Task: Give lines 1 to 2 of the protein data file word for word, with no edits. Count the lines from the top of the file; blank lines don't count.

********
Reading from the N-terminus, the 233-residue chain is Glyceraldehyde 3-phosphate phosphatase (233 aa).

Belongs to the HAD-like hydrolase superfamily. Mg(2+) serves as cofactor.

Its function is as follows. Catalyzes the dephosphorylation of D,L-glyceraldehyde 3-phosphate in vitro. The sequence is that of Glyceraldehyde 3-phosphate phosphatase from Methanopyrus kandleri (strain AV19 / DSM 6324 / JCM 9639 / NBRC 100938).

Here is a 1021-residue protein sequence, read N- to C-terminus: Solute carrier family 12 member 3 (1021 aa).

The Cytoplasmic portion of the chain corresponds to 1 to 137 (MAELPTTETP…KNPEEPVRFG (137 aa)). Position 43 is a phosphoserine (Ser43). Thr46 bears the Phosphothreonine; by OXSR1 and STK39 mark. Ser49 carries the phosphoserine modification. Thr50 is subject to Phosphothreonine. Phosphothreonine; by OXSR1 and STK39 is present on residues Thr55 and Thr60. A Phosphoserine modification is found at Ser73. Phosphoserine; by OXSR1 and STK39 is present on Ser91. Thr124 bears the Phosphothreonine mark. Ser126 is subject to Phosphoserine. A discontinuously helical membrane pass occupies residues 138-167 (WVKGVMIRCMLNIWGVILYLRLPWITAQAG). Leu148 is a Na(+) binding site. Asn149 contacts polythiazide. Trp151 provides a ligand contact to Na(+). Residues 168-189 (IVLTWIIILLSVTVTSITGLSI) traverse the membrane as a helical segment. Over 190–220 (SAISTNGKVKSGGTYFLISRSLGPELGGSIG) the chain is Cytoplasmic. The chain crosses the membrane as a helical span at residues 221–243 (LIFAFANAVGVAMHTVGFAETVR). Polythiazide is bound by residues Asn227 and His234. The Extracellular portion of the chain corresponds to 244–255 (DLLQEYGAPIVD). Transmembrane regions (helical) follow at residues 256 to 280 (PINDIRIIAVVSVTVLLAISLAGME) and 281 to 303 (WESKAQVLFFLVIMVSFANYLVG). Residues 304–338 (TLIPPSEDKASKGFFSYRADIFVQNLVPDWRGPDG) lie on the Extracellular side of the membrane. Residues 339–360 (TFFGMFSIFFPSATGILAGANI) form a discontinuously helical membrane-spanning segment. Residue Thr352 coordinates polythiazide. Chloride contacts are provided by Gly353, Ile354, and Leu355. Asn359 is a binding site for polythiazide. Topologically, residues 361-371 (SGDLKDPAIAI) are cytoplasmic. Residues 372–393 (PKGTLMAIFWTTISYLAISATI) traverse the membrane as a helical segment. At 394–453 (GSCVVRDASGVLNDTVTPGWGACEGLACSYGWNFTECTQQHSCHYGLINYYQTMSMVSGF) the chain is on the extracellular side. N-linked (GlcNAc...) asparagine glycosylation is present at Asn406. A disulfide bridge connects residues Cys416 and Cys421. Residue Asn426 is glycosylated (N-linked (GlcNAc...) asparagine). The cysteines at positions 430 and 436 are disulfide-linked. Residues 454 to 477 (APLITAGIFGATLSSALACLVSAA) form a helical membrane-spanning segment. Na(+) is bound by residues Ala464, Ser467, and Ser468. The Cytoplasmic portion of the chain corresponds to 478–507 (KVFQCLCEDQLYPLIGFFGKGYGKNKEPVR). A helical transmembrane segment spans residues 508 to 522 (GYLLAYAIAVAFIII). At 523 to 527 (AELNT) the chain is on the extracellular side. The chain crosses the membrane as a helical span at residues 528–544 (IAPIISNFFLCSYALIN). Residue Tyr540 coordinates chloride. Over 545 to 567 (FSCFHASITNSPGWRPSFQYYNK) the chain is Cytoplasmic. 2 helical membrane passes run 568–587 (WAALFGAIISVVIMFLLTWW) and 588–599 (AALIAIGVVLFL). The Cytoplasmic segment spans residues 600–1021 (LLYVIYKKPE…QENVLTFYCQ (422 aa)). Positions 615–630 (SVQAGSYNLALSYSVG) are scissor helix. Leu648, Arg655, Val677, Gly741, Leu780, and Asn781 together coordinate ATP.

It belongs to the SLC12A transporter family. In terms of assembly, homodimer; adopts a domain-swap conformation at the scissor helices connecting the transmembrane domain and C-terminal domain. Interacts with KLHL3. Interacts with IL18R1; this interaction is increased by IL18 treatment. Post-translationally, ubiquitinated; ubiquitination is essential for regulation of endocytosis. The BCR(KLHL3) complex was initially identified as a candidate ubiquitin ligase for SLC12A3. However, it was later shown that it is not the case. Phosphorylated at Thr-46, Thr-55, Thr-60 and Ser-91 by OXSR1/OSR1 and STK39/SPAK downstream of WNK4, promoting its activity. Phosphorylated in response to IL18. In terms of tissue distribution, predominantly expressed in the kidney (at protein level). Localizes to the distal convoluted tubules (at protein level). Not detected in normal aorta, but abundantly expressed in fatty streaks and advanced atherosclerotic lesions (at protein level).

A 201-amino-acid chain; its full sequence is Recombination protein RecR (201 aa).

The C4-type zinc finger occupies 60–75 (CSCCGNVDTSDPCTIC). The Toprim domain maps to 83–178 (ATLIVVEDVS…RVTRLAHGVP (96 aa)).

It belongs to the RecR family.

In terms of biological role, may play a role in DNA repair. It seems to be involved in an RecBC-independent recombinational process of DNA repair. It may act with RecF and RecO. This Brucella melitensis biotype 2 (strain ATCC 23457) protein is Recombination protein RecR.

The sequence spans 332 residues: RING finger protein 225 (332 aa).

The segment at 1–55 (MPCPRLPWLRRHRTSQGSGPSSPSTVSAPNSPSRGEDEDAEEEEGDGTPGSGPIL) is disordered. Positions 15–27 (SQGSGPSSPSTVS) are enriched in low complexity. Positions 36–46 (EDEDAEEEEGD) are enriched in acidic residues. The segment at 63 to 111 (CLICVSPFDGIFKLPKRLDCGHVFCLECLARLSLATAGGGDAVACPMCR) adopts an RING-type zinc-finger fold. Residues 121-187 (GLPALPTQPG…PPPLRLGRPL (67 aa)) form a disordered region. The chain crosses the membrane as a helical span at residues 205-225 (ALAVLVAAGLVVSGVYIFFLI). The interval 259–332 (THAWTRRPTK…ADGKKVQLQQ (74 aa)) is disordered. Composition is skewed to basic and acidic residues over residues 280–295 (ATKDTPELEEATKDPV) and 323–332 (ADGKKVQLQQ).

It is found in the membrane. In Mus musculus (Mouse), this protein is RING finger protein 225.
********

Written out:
Reading from the N-terminus, the 233-residue chain is Glyceraldehyde 3-phosphate phosphatase (233 aa).

Belongs to the HAD-like hydrolase superfamily. Mg(2+) serves as cofactor.